"Planeta Abuelx"

Art
Planet Abuelx
Photograph: Guadalupe Maravilla / courtesy, Socrates Sculpture Park

Time Out says

Socrates Sculpture Park's newest exhibition is a solo show featuring Guadalupe Maravilla’s "Planeta Abuelx," rooted in ancestral and Indigenous practices of holistic healing. It expands upon the idea of Mother Earth by paying homage to our elders as not only a vulnerable group lost to COVID-19 but as keepers of curative ancestral knowledge passed down through generations.

"Retablo Billboard" first greets visitors to the park as a devotional painting made with Daniel Vilchis, a fourth-generation Mexican artist whom the artist met when retracing his migration. The painting depicts the casting process used to create the "Disease Thrower" sculptures (below), along with some of the symbolic materials that are part of the installation, including twisting gourds and ears of corn in the ancestral/medicinal garden.

"Tripa Chuca" is hard to miss—a tall sculpture paired with two separate lines on the earth that create an ephemeral ground drawing plays on a game from Maravilla's childhood called "rotting guts" where players simultaneously draw lines that never touch. The lines, which represent two individual life journeys, are located inside a circle of medicinal plants.

"Disease Throwers (#13, #14) Installation," surround "Tripa Chuca" and reflect experiences of illness and migration. The towering, totemic, twisting forms recall coral formations and are constructed primarily from recycled aluminum-cast water-expanding gel beads and stainless steel tubing. The sculptures feature two large gongs activated during sound baths and various symbolic elements, including cast fruits, vegetables, decorative dishes, and other aluminum parts relating to the artist’s personal healing journey. These two shrine-like, instrumental structures create the central element of the exhibition’s altar-space.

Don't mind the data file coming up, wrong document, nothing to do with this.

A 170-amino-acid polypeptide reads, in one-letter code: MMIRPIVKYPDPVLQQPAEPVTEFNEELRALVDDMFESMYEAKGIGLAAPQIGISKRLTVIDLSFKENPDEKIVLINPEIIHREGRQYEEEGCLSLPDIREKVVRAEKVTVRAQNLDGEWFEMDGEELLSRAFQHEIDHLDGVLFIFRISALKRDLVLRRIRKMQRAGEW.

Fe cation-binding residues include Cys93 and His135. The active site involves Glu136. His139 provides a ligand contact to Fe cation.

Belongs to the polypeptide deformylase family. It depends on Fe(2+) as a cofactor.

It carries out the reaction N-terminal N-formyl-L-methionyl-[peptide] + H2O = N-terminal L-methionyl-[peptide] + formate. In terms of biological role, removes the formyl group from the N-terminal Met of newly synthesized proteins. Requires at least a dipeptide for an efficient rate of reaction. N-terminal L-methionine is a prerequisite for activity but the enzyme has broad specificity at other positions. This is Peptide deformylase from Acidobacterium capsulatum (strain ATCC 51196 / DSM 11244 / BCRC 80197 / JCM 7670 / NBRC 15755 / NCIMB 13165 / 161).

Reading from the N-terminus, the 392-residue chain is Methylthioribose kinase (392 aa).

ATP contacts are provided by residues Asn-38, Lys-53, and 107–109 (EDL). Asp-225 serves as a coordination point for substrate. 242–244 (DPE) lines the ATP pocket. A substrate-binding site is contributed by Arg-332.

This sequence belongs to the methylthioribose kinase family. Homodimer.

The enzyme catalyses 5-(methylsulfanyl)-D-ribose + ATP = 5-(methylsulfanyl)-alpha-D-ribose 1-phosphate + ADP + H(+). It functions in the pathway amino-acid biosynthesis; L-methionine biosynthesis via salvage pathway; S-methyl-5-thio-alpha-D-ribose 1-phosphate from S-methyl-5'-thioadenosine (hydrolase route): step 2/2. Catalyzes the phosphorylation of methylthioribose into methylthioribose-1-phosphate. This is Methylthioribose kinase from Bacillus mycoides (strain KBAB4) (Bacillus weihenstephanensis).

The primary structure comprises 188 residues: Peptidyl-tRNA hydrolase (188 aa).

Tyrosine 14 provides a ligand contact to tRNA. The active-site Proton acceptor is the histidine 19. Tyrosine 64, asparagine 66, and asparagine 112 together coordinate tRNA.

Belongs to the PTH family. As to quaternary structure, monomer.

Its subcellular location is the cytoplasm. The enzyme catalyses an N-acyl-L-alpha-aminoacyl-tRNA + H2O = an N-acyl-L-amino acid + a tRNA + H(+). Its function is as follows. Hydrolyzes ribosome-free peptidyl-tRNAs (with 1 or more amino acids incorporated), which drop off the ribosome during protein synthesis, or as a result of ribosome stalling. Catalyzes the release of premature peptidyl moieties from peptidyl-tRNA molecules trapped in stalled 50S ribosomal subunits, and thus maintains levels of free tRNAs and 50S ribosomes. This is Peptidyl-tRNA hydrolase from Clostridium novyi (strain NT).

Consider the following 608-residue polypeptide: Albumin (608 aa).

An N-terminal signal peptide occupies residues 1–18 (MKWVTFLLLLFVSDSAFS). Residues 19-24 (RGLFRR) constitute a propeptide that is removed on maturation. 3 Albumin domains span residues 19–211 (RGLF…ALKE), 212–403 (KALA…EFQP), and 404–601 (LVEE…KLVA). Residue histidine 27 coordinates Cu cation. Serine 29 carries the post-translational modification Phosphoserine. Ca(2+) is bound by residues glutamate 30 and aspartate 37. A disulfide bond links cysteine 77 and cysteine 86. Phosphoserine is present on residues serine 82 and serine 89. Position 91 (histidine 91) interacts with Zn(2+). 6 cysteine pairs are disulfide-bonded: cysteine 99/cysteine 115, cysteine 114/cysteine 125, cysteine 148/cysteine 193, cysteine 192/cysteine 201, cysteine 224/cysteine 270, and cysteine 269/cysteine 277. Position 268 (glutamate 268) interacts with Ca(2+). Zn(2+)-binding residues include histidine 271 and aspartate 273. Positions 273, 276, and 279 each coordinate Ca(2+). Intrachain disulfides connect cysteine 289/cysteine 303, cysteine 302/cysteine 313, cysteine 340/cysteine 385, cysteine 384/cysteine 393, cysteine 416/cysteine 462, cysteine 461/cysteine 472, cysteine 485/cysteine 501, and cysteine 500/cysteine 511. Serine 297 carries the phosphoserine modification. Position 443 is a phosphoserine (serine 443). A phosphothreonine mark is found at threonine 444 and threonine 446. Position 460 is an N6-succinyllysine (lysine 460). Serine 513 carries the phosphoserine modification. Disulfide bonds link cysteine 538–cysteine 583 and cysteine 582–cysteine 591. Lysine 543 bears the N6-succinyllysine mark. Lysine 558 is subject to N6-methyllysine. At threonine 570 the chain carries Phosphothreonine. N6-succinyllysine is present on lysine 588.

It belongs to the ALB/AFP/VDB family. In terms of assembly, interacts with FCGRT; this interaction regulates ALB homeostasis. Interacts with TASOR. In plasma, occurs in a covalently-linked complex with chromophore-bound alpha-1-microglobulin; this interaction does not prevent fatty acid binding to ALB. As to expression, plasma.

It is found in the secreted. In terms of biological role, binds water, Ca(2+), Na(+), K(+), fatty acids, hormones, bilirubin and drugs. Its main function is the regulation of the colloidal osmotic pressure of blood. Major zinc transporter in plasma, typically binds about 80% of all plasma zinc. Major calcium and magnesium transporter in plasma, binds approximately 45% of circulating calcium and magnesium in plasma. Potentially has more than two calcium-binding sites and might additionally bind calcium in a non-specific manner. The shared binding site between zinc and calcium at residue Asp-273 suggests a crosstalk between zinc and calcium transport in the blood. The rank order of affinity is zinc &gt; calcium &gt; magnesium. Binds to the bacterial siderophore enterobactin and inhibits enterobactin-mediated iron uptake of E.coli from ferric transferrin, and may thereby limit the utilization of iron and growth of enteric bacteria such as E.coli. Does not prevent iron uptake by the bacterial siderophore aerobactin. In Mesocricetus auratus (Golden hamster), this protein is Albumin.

The previously mentioned medicinal garden is part of this installation and includes roses, tobacco and various healing plants and the Three Sisters (corn, squash, beans) that are interspaced with twisting aluminum wires installed to protect the plant beds and as a reference to sacred medicinal plants as well as the artist’s own braided hair, which was cut off as part of a ritual at the beginning of the Covid-19 pandemic.

As part of the exhibition, Maravilla has been offering a series of healing sound baths via portable octagonal steel holders that secure additional gongs played by the artist and sound healers. An aluminum fire pit at the center of the installation is also utilized during sound bath activations. The next one is on August 22 and again on September 4 at 6pm. 

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